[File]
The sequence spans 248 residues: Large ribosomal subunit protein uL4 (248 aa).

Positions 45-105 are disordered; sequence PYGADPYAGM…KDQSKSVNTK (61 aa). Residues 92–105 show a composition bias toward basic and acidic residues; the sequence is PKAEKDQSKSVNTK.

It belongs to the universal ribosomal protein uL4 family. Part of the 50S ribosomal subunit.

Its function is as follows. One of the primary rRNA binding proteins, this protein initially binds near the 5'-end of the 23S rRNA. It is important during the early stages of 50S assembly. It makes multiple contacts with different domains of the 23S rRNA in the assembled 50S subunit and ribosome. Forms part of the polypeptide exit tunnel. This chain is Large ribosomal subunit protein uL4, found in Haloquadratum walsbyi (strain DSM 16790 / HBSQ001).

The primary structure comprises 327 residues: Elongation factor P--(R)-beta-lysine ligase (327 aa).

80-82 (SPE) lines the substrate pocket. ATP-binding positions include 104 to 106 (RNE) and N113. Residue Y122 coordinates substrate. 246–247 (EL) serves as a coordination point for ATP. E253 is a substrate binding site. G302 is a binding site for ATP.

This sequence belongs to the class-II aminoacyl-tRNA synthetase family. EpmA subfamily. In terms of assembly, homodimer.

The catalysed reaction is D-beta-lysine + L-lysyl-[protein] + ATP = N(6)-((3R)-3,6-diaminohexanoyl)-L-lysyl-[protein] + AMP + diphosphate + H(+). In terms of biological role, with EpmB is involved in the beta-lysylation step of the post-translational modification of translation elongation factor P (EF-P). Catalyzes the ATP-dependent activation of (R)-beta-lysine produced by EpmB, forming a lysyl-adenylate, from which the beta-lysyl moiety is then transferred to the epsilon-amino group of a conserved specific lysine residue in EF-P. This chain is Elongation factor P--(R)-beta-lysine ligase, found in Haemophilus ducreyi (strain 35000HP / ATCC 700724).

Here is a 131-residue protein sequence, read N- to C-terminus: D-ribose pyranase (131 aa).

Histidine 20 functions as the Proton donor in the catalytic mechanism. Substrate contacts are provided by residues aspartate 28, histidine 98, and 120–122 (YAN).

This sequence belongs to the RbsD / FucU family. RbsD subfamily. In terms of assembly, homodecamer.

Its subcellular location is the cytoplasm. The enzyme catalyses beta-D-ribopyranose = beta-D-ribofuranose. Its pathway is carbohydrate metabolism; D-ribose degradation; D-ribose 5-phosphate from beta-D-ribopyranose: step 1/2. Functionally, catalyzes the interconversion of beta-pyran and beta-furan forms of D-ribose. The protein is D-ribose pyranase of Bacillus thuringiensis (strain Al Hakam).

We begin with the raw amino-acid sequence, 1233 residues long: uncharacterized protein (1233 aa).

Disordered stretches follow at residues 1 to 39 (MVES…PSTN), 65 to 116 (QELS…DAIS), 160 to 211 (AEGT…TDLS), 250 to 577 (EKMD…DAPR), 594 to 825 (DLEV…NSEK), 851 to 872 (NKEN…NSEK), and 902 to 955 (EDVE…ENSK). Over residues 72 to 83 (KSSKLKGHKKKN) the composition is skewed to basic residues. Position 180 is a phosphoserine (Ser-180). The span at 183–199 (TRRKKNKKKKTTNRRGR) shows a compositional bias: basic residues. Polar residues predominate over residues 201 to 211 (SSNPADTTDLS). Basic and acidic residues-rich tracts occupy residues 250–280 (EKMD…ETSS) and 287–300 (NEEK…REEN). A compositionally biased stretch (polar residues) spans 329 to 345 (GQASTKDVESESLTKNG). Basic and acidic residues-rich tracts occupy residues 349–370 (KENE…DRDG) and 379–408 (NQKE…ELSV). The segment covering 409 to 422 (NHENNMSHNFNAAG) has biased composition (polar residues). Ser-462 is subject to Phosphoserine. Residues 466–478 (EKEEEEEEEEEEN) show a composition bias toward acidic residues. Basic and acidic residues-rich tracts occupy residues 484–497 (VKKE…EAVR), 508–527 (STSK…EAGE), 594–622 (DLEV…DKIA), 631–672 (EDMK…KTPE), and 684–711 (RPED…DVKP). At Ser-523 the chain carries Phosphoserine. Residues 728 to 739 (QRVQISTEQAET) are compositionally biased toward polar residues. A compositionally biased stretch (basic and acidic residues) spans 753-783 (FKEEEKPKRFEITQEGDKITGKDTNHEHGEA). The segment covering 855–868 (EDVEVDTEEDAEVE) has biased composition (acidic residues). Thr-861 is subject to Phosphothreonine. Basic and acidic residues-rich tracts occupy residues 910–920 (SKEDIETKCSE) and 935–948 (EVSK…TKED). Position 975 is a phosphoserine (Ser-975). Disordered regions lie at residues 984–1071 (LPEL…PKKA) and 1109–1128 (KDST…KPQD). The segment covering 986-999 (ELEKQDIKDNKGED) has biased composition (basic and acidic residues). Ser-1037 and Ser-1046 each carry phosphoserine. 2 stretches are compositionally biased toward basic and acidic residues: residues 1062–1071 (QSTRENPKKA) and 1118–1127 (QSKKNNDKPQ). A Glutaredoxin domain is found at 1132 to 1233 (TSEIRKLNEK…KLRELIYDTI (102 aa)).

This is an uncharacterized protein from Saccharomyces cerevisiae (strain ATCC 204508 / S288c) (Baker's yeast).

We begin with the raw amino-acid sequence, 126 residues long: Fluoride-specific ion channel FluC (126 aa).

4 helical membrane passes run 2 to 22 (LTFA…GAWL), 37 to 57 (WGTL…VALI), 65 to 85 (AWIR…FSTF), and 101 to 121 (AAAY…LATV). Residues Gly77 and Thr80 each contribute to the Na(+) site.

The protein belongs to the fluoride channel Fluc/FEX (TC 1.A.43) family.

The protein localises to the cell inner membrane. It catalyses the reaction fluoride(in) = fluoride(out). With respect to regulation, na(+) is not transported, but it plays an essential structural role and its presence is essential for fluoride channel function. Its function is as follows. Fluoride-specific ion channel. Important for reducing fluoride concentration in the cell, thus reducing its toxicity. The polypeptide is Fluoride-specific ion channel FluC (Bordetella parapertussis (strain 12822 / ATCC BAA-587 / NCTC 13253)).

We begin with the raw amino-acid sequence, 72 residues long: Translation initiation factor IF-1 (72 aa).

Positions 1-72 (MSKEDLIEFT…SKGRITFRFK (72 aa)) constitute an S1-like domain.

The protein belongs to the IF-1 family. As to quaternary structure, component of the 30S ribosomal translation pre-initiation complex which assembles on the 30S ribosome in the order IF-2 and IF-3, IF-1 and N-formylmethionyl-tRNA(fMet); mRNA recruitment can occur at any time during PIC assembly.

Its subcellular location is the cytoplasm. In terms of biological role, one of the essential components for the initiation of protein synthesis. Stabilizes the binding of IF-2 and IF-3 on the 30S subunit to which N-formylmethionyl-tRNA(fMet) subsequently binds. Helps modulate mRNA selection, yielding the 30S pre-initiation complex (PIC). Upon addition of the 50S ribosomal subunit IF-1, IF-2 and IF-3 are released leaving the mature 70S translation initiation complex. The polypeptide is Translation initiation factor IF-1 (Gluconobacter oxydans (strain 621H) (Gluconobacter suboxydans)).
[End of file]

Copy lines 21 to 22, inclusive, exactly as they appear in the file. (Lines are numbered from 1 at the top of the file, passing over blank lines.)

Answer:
Positions 1-72 (MSKEDLIEFT…SKGRITFRFK (72 aa)) constitute an S1-like domain.

The protein belongs to the IF-1 family. As to quaternary structure, component of the 30S ribosomal translation pre-initiation complex which assembles on the 30S ribosome in the order IF-2 and IF-3, IF-1 and N-formylmethionyl-tRNA(fMet); mRNA recruitment can occur at any time during PIC assembly.